-Brought clean drinking water and better waste water management to 19.5 million rural residents through nearly 6,000 loans and grants for water and waste water community infrastructure projects. The majority of these projects-84%-serve populations of 5,000 or less.

-Leveraged partner investments through the Regional Conservation Partnership Program (RCPP) to put further resources toward projects that foster water conservation and resilience. USDA and our partners will fund more $720 million in 84 high-impact conservation projects across all 50 states and the Commonwealth of Puerto Rico.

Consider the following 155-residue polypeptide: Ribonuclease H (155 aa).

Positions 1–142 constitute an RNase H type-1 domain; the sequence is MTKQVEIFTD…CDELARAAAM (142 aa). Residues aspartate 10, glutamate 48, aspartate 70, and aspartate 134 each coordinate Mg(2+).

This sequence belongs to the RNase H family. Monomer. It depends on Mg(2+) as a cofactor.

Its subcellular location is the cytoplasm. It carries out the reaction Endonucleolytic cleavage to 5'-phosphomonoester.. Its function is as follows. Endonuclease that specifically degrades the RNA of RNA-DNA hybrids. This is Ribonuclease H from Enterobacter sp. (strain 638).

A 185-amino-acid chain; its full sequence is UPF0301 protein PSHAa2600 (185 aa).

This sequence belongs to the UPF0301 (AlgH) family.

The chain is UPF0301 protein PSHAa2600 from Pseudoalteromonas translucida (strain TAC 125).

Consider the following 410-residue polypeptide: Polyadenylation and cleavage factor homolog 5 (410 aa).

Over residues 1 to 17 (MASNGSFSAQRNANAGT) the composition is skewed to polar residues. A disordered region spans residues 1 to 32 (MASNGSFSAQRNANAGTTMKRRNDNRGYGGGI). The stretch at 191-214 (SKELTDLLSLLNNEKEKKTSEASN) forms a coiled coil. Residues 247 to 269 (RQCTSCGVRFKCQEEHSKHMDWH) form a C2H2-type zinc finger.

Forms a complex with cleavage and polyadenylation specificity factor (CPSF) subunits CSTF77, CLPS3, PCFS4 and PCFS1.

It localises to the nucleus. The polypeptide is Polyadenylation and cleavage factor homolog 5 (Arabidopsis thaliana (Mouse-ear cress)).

-Re-established valuable land cover to help improve water quality, prevent soil erosion, and reduce loss of wildlife habitat through the Conservation Reserve Program (CRP). Nitrogen and phosphorus intercepted by CRP buffers are 95% and 85% less, respectively, compared to land that is cropped. Soil erosion has been reduced by an annual average rate of 325 million tons, or 9 billion tons since the program started in 1985. That is equivalent to 600 million dump trucks of soil, enough trucks lined up to reach around the world 160 times.